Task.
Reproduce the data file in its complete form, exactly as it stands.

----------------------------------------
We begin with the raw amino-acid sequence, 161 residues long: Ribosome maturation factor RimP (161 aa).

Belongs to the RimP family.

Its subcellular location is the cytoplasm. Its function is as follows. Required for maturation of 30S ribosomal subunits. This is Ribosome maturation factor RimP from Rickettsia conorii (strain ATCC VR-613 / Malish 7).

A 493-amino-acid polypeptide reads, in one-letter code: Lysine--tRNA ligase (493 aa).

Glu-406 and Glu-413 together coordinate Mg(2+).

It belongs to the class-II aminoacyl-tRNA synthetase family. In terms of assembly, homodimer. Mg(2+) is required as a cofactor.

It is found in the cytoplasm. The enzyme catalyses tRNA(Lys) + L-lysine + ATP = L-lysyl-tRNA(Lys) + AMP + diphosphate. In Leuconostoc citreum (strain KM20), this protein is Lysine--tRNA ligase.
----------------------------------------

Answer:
We begin with the raw amino-acid sequence, 161 residues long: Ribosome maturation factor RimP (161 aa).

Belongs to the RimP family.

Its subcellular location is the cytoplasm. Its function is as follows. Required for maturation of 30S ribosomal subunits. This is Ribosome maturation factor RimP from Rickettsia conorii (strain ATCC VR-613 / Malish 7).

A 493-amino-acid polypeptide reads, in one-letter code: Lysine--tRNA ligase (493 aa).

Glu-406 and Glu-413 together coordinate Mg(2+).

It belongs to the class-II aminoacyl-tRNA synthetase family. In terms of assembly, homodimer. Mg(2+) is required as a cofactor.

It is found in the cytoplasm. The enzyme catalyses tRNA(Lys) + L-lysine + ATP = L-lysyl-tRNA(Lys) + AMP + diphosphate. In Leuconostoc citreum (strain KM20), this protein is Lysine--tRNA ligase.